Silver, Wood & Ivory, |
Christmas with Silver, Wood & Ivory
Pianist Cindy Keller Wittenberg and flutist Tracy Dietrich bill themselves as Silver, Wood & Ivory. Based in southeastern Pennsylvania, these individually accomplished musicians happen to perform quite admirably as a duo.
This CD features carols and interwoven medleys that don't often appear on typical holiday albums. Wittenberg's piano is most often featured in the foreground, with Dietrich's ethereal woodwinds either echoing in the distance or hovering just above, as if in a cloud. Dietrich proves her talent at variety of instruments throughout the course of the album: flute, alto flute, bass flute, soprano recorder, alto recorder, pan flute, pennywhistle and piccolo. She and Wittenberg often alternate melody lines. And the keyboard arpeggios bring to mind images of the falling snowflakes that do occasionally land in the women's backyards in winter in their native Lancaster County.
Given the choice of selections, this music could easily be considered "seasonal," rather than just designed for easy listening in December. Instrumentation is light enough to provide background for get-togethers and gatherings but intricate enough to keep music aficionados entertained.
Many of the pieces are slow and thoughtful -- but are far from plodding. These include "Gesu Bambino," "The Friendly Beasts," "In the Bleak Mid-Winter/Still, Still, Still," "Of the Father's Love Begotten/Jesus, Jesus Rest Your Head," "Have Yourself a Merry Little Christmas," "Walking in the Air," "I Wonder as I Wander," "Mary, Did You Know?" and "Silent Night/O Sanctissimus." On the slightly merrier side is "Now is Born," which has a Peter Kater (new age pianist) sound to it. The combination of "Pachelbel Christmas/Angels We Have Heard on High/The First Noel" is performed at a deliberate pace. The woodwinds make the two carols more playful while the basic chord progression follows the familiar "Canon in D." The introduction of the pennywhistle and pan flute for "God Rest Ye Merry Gentlemen/Sing We Now of Christmas" creates a medieval rhythm. It brings to mind a graystone castle scene, where an opulent feast is piled onto a Hassenpfeffer table at which a corpulent wide-mouthed king, perched on a pillowed throne, is barking out orders to an overworked but far from subservient servant. (Sorry, post-Boomers, you'll have to rent a Bugs Bunny compilation to understand this reference.) "Irish Christmas: People Look East/Sussex Carol/Ding Dong Merrily on High" evokes a picture too: one that's a tad fuzzy, except for the fact that it's quite green.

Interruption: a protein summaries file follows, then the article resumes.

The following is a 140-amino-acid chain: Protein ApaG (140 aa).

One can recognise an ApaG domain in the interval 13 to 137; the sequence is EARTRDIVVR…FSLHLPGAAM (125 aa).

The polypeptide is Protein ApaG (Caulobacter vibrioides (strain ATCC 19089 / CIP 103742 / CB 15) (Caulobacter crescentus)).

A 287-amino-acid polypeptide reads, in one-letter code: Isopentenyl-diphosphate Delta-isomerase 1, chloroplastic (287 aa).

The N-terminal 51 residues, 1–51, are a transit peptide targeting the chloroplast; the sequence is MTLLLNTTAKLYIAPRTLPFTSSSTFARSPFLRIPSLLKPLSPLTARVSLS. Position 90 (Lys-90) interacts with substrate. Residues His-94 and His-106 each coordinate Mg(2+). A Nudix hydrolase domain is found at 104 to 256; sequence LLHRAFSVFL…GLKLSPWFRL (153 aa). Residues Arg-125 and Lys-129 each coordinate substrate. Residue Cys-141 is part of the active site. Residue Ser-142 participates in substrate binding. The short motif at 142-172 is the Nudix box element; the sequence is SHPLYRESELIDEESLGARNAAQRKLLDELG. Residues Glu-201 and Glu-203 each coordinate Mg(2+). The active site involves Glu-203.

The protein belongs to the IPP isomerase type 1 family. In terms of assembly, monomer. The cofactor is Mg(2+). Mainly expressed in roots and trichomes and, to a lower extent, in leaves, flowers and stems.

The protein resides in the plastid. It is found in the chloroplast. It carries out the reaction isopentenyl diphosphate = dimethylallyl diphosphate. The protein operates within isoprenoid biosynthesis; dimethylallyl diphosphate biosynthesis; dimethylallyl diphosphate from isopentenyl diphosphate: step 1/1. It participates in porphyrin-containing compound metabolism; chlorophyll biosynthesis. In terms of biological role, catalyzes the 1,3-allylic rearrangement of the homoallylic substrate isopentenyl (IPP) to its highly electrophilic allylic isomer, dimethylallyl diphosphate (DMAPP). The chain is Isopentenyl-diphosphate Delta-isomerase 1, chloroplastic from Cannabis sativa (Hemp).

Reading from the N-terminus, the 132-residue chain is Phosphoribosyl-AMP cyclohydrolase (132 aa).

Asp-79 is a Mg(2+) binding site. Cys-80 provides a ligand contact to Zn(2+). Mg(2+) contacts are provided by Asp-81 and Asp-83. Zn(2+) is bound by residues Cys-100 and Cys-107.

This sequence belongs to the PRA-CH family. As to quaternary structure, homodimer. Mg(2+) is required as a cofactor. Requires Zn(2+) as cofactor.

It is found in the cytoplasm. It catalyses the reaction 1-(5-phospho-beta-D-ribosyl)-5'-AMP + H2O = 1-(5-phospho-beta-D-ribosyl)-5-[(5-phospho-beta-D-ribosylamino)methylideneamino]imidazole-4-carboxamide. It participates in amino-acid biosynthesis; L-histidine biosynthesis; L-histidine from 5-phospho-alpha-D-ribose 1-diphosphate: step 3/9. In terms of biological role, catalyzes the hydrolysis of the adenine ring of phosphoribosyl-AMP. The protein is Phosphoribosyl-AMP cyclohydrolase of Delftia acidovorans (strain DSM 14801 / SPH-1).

Only one medley boldly reminds us that this is indeed a Christmas CD. Soprano Chris Ressler lends a third voice to the track for "The Christmas Song/White Christmas." Her light vocal matches the airy atmosphere firmly established by Wittenberg and Dietrich. It's not Bing Crosby and Danny Kaye, but it works.
Overall, Christmas with Silver, Wood & Ivory should be a welcome addition to any holiday/seasonal CD collection. Running more than an hour in length, it's something you can listen to in a nonstop loop without noticing any repetition and without thinking, "Oh, it's starting over again." It will calm you down after a hectic week of entertaining family members or friends, or after a stressful day in the boardroom. It provides a soothing accompaniment as snowflakes whip into your windshield at warp speed, as you grip the steering wheel and align your tires to land into the parallel lines stretching ahead of you. It offers a relaxing soundtrack as you lounge around the living room dressed in flannel, gazing outside at a white-gray landscape, watching the squirrels bounding through a nearby wood in late winter, early spring, when everybody goes to Mexico.
Corinne H. Smith
29 November 2008
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